GEORGIA V. GRANT, 73 U. S. 241 (1867)

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U.S. Supreme Court

Georgia v. Grant, 73 U.S. 6 Wall. 241 241 (1867)

Georgia v. Grant

73 U.S. (6 Wall.) 241



Though there is no general rule of court in regard to the matter, yet where a party desires to file a bill in original jurisdiction in equity, it has been usual to hear a motion in his behalf for leave to do so. This motion,

except in peculiar circumstances (as where the bill asked to be filed was against the President of the United States), is heard only on the part of the complainant. Ten printed copies of the bill were in this case ordered to be filed with the clerk.

This Court having some time since dismissed a bill filed by the State of Georgia against Mr. Stanton, Secretary of War, General Grant, and others, on the ground that it called for a judgment on a question political in its nature, [Footnote 1] Messrs. Black and Sharkey, in behalf of the same state, asked leave to file a bill by it against Generals Grant, Meade, and others, it being stated that the bill was not open to objection from the causes which it was decided made the one dismissed objectionable.

Mr. Carpenter, in behalf of the persons named as defendants, desired to know whether it would be regular for him to oppose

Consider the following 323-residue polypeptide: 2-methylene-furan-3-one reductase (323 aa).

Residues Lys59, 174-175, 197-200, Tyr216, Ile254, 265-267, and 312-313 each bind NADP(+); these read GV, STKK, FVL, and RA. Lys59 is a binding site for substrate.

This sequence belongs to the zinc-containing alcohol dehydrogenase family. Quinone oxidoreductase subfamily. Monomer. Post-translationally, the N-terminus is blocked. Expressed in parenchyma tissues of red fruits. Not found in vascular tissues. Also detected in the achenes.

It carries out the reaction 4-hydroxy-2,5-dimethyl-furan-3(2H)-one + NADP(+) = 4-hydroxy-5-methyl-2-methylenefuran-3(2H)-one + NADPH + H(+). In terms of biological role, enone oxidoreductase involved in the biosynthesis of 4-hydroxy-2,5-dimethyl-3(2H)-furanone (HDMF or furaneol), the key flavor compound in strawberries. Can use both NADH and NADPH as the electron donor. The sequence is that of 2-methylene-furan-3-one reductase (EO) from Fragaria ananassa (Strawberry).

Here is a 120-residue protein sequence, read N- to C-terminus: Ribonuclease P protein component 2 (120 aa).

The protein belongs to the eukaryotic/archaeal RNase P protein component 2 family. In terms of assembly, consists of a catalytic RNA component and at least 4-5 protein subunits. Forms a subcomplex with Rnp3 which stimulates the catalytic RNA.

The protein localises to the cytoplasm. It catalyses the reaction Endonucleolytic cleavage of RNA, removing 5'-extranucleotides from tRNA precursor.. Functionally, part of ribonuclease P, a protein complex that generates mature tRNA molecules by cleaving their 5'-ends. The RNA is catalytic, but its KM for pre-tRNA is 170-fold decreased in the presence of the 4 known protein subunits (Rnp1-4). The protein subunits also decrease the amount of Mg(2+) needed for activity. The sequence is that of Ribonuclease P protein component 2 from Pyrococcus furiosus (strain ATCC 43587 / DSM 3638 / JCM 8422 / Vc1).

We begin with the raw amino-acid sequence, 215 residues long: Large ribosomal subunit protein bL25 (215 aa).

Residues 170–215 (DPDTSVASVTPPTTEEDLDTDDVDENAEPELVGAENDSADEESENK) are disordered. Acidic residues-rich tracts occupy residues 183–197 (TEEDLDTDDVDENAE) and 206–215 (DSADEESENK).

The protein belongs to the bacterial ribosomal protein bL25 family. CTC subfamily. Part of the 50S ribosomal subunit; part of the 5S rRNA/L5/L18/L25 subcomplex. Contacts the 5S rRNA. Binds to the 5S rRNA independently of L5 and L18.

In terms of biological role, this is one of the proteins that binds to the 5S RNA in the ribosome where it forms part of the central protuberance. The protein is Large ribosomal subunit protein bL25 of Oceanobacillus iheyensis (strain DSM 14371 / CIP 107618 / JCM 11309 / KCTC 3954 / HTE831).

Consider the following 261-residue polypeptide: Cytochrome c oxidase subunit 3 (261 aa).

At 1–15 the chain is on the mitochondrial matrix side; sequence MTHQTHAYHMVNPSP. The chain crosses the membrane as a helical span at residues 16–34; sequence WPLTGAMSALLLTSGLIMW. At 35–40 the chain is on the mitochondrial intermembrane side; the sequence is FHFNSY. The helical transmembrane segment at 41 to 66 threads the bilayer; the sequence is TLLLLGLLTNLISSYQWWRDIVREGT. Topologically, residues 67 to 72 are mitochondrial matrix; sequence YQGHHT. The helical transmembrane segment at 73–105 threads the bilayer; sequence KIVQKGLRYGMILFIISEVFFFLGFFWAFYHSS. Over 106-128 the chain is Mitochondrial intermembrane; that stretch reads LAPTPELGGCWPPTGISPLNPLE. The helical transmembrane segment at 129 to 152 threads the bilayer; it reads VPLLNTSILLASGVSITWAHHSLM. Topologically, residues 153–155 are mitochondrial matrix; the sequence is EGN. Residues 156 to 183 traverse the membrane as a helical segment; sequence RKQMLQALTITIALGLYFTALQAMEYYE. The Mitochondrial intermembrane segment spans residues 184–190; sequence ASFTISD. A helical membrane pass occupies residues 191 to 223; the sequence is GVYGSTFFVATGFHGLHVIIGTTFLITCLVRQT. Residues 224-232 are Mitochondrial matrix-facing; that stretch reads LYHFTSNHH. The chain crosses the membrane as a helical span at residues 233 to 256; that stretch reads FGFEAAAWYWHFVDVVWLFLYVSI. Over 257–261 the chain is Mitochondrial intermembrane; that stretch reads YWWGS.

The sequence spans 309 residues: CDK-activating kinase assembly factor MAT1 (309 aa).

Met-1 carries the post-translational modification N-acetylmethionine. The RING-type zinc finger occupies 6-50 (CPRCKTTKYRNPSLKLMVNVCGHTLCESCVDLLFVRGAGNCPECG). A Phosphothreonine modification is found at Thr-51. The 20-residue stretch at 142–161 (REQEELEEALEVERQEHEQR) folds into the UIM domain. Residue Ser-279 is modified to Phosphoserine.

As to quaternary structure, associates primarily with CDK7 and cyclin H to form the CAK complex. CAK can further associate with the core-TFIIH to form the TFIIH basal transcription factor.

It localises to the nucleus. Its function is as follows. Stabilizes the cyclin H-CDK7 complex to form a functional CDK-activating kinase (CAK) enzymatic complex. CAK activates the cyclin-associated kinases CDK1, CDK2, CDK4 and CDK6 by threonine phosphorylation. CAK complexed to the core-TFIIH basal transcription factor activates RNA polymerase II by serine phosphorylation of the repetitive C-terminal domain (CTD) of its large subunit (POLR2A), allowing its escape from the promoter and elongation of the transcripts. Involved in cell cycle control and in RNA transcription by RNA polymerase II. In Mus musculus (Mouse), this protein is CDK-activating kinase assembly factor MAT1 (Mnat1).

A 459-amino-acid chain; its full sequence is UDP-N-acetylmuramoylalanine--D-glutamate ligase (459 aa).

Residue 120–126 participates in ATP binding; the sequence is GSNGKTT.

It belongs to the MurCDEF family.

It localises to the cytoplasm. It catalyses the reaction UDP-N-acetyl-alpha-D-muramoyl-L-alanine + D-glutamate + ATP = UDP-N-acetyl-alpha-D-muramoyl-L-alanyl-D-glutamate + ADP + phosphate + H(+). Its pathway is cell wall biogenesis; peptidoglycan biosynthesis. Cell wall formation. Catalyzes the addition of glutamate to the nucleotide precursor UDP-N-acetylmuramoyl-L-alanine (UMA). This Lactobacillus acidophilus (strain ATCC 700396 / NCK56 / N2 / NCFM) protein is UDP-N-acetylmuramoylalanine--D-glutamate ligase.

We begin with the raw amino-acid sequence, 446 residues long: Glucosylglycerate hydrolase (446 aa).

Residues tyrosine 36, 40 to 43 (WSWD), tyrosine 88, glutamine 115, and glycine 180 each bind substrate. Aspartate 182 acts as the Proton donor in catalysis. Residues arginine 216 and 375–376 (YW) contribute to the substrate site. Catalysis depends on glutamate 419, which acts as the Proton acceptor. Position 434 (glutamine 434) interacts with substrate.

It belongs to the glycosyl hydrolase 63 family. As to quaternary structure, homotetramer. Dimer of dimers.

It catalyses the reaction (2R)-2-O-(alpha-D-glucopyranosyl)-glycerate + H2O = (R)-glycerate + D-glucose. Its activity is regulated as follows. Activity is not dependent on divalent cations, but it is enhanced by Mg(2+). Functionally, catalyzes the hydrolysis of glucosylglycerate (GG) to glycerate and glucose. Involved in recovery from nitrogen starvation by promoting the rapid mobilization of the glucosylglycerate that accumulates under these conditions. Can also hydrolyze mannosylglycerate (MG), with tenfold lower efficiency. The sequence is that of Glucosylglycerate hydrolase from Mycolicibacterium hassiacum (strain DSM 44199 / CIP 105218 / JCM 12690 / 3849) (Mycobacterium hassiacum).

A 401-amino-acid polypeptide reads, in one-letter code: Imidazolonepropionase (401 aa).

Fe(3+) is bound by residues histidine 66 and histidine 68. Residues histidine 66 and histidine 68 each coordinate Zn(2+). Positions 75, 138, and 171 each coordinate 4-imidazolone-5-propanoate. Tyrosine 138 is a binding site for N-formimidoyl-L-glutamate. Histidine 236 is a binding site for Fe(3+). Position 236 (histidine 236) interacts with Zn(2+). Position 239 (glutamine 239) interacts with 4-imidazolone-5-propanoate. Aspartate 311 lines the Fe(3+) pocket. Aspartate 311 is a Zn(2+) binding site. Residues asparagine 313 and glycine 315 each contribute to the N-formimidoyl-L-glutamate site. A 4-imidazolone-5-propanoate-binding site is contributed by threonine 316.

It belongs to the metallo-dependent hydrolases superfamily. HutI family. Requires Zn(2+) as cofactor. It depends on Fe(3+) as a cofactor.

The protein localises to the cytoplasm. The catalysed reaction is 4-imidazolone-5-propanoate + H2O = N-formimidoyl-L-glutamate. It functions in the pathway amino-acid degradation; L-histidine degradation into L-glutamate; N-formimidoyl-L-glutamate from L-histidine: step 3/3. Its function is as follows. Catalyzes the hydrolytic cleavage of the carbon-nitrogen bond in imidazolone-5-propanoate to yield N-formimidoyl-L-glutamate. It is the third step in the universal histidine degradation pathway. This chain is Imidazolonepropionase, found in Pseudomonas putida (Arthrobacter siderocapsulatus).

Page 73 U. S. 242

this motion for leave if he should, on seeing and considering the bill, desire to do so.

THE CHIEF JUSTICE delivered the opinion of the Court.

The Court has adopted no rules governing suits in cases of original jurisdiction. In cases of equity, however, it has been the usual practice to hear a motion in behalf of the complainant for leave to file the bill, and, leave having been given, subsequent proceedings have been regulated by orders made from time to time as occasion required. The motion for leave has been usually heard ex parte, except at the last term, when leave was asked in behalf of the State of Mississippi to file a bill against the President of the United States. [Footnote 2] Under the peculiar circumstances of that case, it was thought proper that argument should be heard against the motion for leave. We perceive no reason for making such an exception in the case of the present motion. It will be heard, therefore, on the regular motion day, and only on the part of the complainant, and the Court will require that ten printed copies of the bill be filed with the clerk before the hearing.

The practice now observed may be regarded as that which will hereafter be adopted in all cases of original equity jurisdiction.

[Footnote 1]

See supra, ante, p. 73 U. S. 50.

[Footnote 2]

71 U. S. 4 Wall. 475.

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